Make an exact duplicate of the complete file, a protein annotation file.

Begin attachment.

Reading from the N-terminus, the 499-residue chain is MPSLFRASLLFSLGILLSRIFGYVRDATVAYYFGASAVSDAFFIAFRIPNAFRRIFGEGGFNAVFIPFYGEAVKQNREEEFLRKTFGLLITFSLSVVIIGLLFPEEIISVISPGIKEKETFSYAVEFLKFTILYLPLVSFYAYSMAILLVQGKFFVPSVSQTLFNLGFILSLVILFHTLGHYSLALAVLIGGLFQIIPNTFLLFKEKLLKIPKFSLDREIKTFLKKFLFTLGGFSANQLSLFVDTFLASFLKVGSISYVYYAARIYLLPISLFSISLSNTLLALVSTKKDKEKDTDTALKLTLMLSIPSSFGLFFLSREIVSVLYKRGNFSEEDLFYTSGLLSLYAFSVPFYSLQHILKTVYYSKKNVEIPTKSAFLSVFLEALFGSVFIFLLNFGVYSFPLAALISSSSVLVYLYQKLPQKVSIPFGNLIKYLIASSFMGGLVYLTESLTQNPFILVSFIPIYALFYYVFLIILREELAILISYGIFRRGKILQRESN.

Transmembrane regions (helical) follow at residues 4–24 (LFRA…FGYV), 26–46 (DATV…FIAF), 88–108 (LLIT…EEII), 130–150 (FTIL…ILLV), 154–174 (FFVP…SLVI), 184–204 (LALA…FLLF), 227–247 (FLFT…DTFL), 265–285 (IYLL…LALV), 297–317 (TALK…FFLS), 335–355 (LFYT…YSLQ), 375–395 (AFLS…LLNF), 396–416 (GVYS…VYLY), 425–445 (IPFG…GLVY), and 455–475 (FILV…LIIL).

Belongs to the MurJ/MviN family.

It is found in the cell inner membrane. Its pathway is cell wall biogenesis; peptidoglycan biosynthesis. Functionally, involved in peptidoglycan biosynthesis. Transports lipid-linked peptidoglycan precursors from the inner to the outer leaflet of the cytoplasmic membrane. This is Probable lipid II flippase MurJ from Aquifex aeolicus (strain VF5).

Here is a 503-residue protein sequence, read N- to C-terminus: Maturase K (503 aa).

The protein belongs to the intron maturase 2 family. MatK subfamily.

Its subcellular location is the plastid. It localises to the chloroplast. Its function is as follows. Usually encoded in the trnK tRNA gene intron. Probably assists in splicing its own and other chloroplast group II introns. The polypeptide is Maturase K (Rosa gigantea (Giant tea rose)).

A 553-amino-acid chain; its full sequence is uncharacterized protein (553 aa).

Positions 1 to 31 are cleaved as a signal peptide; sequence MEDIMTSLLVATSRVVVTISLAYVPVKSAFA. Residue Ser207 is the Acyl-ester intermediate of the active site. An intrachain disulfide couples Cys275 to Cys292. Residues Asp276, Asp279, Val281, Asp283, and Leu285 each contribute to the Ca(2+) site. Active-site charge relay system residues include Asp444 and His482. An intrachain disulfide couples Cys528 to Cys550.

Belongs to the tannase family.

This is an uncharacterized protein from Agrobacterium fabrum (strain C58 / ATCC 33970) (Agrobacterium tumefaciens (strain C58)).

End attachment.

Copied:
Reading from the N-terminus, the 499-residue chain is MPSLFRASLLFSLGILLSRIFGYVRDATVAYYFGASAVSDAFFIAFRIPNAFRRIFGEGGFNAVFIPFYGEAVKQNREEEFLRKTFGLLITFSLSVVIIGLLFPEEIISVISPGIKEKETFSYAVEFLKFTILYLPLVSFYAYSMAILLVQGKFFVPSVSQTLFNLGFILSLVILFHTLGHYSLALAVLIGGLFQIIPNTFLLFKEKLLKIPKFSLDREIKTFLKKFLFTLGGFSANQLSLFVDTFLASFLKVGSISYVYYAARIYLLPISLFSISLSNTLLALVSTKKDKEKDTDTALKLTLMLSIPSSFGLFFLSREIVSVLYKRGNFSEEDLFYTSGLLSLYAFSVPFYSLQHILKTVYYSKKNVEIPTKSAFLSVFLEALFGSVFIFLLNFGVYSFPLAALISSSSVLVYLYQKLPQKVSIPFGNLIKYLIASSFMGGLVYLTESLTQNPFILVSFIPIYALFYYVFLIILREELAILISYGIFRRGKILQRESN.

Transmembrane regions (helical) follow at residues 4–24 (LFRA…FGYV), 26–46 (DATV…FIAF), 88–108 (LLIT…EEII), 130–150 (FTIL…ILLV), 154–174 (FFVP…SLVI), 184–204 (LALA…FLLF), 227–247 (FLFT…DTFL), 265–285 (IYLL…LALV), 297–317 (TALK…FFLS), 335–355 (LFYT…YSLQ), 375–395 (AFLS…LLNF), 396–416 (GVYS…VYLY), 425–445 (IPFG…GLVY), and 455–475 (FILV…LIIL).

Belongs to the MurJ/MviN family.

It is found in the cell inner membrane. Its pathway is cell wall biogenesis; peptidoglycan biosynthesis. Functionally, involved in peptidoglycan biosynthesis. Transports lipid-linked peptidoglycan precursors from the inner to the outer leaflet of the cytoplasmic membrane. This is Probable lipid II flippase MurJ from Aquifex aeolicus (strain VF5).

Here is a 503-residue protein sequence, read N- to C-terminus: Maturase K (503 aa).

The protein belongs to the intron maturase 2 family. MatK subfamily.

Its subcellular location is the plastid. It localises to the chloroplast. Its function is as follows. Usually encoded in the trnK tRNA gene intron. Probably assists in splicing its own and other chloroplast group II introns. The polypeptide is Maturase K (Rosa gigantea (Giant tea rose)).

A 553-amino-acid chain; its full sequence is uncharacterized protein (553 aa).

Positions 1 to 31 are cleaved as a signal peptide; sequence MEDIMTSLLVATSRVVVTISLAYVPVKSAFA. Residue Ser207 is the Acyl-ester intermediate of the active site. An intrachain disulfide couples Cys275 to Cys292. Residues Asp276, Asp279, Val281, Asp283, and Leu285 each contribute to the Ca(2+) site. Active-site charge relay system residues include Asp444 and His482. An intrachain disulfide couples Cys528 to Cys550.

Belongs to the tannase family.

This is an uncharacterized protein from Agrobacterium fabrum (strain C58 / ATCC 33970) (Agrobacterium tumefaciens (strain C58)).